Management of Seizures for First Aid Training

Laryngitis Infection at a Glance

July 5th, 2013 | Posted by Ibrar in Being Prepared - (0 Comments)
Layrngitis

Layrngitis can cause difficulty breathing and irritation

Laryngitis is a medical term that refers to the inflammation of a human’s voice box; larynx resulting from overuse, infection or irritation. It is characterized by hoarse voice and sometimes causes temporary complete loss of the voice as a result of irritation to the vocal folds.

Causes

Laryngitis causes are classified as either acute or chronic.  Acute laryngitis is  generally caused by cold or flu as a result of viral infection, inflammation due to overuse of vocal cords especially in shouting, singing or speaking, constant coughing, throat clearing and throat injury. Moreover, it is chronically caused by any allergic reaction from dust, toxins, chemicals or fumes, extreme consumption of alcohol, smoking or as a result of disease affecting esophagus.

Signs and symptoms

The common symptoms of laryngitis include weak voice and often one can lose the voice completely, hoarseness of voice where it may sound rough, be deeper than ordinary, or break frequently. Others include dry and sore throat, coughing and trouble when swallowing.

Risk factors

The risk factor for laryngitis are overusing ones voice by either shouting, too much singing loudly or speaking at the top of one’s voice, coming into contact with irritating substances like cigarette smoke, chemicals at workplace, stomach acid and excessive consumption of alcohol. Others include respiratory infections for instance, sinusitis, cold and bronchitis.

When to seek medical attention

At times, during the infection, one is likely to contract a secondary bacterial infection which becomes one of the major complications of laryngitis. However in little children, swellings in the larynx arising from irritation make both inhalation and exhalation hard and noisy. In such a case, urgent medical attention is recommended.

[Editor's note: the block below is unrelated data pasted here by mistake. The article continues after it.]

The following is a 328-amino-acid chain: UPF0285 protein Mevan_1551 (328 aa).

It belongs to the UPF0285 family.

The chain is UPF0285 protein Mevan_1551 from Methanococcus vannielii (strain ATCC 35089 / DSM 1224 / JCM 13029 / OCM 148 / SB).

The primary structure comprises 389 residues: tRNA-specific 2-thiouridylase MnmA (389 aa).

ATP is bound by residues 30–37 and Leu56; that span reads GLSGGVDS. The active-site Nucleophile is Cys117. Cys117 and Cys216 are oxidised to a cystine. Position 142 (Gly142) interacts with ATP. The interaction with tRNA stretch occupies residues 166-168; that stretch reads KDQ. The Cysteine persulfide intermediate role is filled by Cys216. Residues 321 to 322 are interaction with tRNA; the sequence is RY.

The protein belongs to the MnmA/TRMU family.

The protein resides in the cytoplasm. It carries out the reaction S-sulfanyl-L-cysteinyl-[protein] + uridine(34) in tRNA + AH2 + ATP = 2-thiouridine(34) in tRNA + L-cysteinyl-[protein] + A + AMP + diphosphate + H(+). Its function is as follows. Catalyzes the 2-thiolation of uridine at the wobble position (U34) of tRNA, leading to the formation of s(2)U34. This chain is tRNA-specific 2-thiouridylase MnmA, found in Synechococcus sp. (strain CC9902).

Treatment

Laryngitis cases more often than not get better within a period of one week or thereabout. Meanwhile, to aid in relieving a patient’s symptoms, the following measures should be practiced: taking enough fluids, stopping both smoking and taking of alcohol until the condition improves, resting one’s voice and speaking normally yet avoiding whispering as this would strain the voice. Laryngitis being a viral infection does not require an antibiotic unless in case of a bacterial infection, where the general practitioner would prescribe the right antibiotic to use. In addition, he would advise on appropriate treatment in cases of related illnesses like pneumonia and bronchitis.

Prevention

Prevention method is unclear because it usually occurs during cold or other related infections. Nonetheless, constant practice of beneficial lifestyle changes can help prevent the infection. These are: maintaining high levels of personal hygiene, avoiding clearing of voice as this is likely to cause an unusual vibration of one’s vocal cords; distancing from any kind of irritants like smokes, and limiting alcohol intake including caffeine.

In conclusion, laryngitis infection affects both young and old. It can either be acute or chronic and lasts for a week then clears on its own. Antibiotics apply only in bacterial infection on prescription by a doctor. It remains necessary to practice good lifestyle changes in case one contracts laryngitis.